How to Enjoy a Weekend in Palm Springs

There’s a reason L.A. types have been flocking to the desert since the Rat Pack days.

How to Enjoy a Weekend in Palm Springs

The Palm Springs Aerial Tramway climbs almost 6,000 feet in about 12 minutes, rotating as it goes.

Courtesy of / Greater Palm Springs CVB

Palm Springs really lives up to its place in the collective imagination (minus the time loop caves): It’s a bright, sunny, desert wonderland studded with palms and springs, of course, but it’s also home to historic hotels, pools aplenty, and all manner of glamorous spots to enjoy a margarita as the sun sets behind the imposing San Jacinto Mountains.

The street names alone reveal how long Palm Springs has been a desert weekend getaway for Angelinos. You’ll be taking Bob Hope Drive and Frank Sinatra Drive as you look for the homes of Liberace or Loretta Young. But while many of the entertainment legends are still there (Barry Manilow’s been spotted in Mexican restaurant El Mirasol more than once), an influx of new visitors and residents in recent years has resulted in an explosion of great shops, restaurants, and galleries.

Palm Springs is part of the Coachella Valley, which numbers several different desert cities including Indio, Cathedral City, Indian Wells, La Quinta, Palm Desert, and Rancho Mirage. While you’ll probably begin your weekend getaways in the walkable downtown Palm Springs, your trip will inevitably take you to one or more of these other cities. (The Stagecoach and Coachella Festivals, for example, are in Indio, while the Living Desert zoo is in Palm Desert.)

Where to stay in Palm Springs

There is no shortage of stylish Airbnbs and vacation rentals in Palm Springs. If you prefer a hotel, these are some of the best to check into.

Korakia Pensione

Book now: from $389/night,

Try Mediterannean-inspired Korakia Pensione for a relaxing, poolside retreat downtown.

Kimpton Rowan Palm Springs

Book now: from $276/night,

Book a room at the Kimpton Rowan Palm Springs if you want to be in the heart of the action.

Ace Hotel & Swim Club

Book now: from $143/night,

Or, stay at the always popular Ace Hotel & Swim Club—which took over a former Westward Ho and Denny’s just south of the main Palm Canyon Drive strip when it opened more than a decade ago.

Omni Rancho Las Palmas or Hyatt Regency Indian Wells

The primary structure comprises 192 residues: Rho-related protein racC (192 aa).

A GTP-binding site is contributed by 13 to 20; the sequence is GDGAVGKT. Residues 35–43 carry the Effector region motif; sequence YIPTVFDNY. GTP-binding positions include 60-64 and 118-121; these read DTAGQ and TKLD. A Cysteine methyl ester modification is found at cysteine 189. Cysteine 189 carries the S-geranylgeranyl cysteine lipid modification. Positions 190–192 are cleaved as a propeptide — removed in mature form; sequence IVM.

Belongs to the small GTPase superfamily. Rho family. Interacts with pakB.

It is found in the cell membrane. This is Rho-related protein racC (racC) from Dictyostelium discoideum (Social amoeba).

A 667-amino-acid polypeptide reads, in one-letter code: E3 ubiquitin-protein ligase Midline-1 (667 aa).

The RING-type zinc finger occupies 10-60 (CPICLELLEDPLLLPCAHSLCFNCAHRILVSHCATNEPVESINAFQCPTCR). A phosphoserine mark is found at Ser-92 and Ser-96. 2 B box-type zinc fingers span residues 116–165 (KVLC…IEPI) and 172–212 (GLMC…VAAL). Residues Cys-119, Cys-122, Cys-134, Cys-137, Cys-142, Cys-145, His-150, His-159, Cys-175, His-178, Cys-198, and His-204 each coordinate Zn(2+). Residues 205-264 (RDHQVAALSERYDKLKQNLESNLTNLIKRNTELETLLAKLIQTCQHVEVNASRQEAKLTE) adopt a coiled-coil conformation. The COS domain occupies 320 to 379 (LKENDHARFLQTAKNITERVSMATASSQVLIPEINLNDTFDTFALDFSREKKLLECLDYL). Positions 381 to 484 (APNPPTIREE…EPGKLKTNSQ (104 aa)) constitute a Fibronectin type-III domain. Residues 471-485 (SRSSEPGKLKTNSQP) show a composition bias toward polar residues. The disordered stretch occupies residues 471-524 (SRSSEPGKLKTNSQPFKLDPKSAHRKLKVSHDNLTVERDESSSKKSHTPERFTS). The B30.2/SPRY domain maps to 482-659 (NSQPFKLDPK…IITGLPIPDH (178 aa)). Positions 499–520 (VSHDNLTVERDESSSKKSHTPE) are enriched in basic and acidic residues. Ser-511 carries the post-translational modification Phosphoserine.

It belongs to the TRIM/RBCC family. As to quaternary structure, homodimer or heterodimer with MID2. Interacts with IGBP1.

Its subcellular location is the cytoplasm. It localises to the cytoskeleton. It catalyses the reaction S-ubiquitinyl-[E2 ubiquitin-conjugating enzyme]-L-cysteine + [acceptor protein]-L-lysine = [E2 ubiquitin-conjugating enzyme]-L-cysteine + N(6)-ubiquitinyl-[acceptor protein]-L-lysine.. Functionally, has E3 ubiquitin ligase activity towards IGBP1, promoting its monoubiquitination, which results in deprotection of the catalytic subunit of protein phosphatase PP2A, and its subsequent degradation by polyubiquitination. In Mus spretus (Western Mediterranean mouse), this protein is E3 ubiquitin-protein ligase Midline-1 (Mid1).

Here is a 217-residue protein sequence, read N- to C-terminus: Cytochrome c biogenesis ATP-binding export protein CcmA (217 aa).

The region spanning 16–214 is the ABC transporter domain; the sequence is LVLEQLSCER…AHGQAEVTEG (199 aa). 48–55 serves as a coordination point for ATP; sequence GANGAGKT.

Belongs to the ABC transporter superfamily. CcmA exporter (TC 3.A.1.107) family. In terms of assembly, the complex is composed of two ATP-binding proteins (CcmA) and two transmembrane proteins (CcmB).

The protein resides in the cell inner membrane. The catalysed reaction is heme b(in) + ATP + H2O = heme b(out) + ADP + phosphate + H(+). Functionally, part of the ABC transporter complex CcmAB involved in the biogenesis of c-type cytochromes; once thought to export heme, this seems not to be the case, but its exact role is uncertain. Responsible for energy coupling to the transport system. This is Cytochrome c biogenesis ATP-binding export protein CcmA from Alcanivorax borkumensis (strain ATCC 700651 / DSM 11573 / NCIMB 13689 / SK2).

Book now: Omni from $207/night,; Hyatt from $357/night,

There are numerous resort hotels with pools for families in the Greater Palm Springs area, like the Omni Rancho Las Palmas or the Hyatt Regency Indian Wells, which numbers no less than seven outdoor pools, alongside dueling waterslides, a lazy river, and splash pads.

The Hyatt Regency’s lazy river is a perfect way to soak up some desert sun.

The Hyatt Regency’s lazy river is a perfect way to soak up some desert sun.

Courtesy of / Greater Palm Springs CVB

Things to do in Palm Springs

Hike up a mountain or into a canyon in the early morning, browse the shops of Palm Canyon Drive before getting brunch at Lulu, then tour the city’s midcentury architecture, say hi to the chacoan peccaries and desert tortoises at the Living Desert, or take the rotating aerial tramway 8,000 feet up to the trails (and views) of Mount San Jacinto State Park in the afternoon. Or just recharge by the pool.

Take a weekend getaway in Palm Springs in January for the International Film Festival, during the spring for Coachella (in normal years) or the Desert X art festival, or in December for that famous and enviable winter sun.

Where to eat in Palm Springs

There are some classic Palm Springs food and drink experiences you might want to consider—a cocktail at Melvyn’s at the Ingleside Inn, perhaps; the place has a storied history and the venue has hosted everyone from the Rat Pack to John Travolta since the 1920s. Or maybe a pastrami sandwich at local favorite Sherman’s, which has been roasting its own meats since the early ’60s. Or a three-course meal chosen from the chalkboard on the beautiful patio at La Vallauris, which is housed in one of the desert’s oldest buildings, dating back to 1927.

There are plenty of more modern options, too, with more seemingly opening by the month. Among the latest highlights: Trek to Tu Madres Cantina in Indio for modern Mexican from the team behind La Quinta’s Cork & Fork; Roly China Fusion for, you may have guessed, Asian fusion; Wilma & Frieda for breakfast; and French Miso Cafe for French and Japanese cuisine.

How do you get to Palm Springs from Los Angeles?

Hop in a car and drive east on the 10, past shopping hub Cabazon Outlets and the famous roadside dinosaurs until the desert landscape fills with wind turbines. Then take the 111 straight into town. The drive will take two hours if you’re lucky. You can also take the Amtrak train but the Palm Springs station is about seven miles from the center of town so you’ll need to take a cab from there.

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Tim Chester is a deputy editor at AFAR, focusing primarily on destination inspiration and sustainable travel. He lives near L.A. and likes spending time in the waves, on the mountains, or on wheels.
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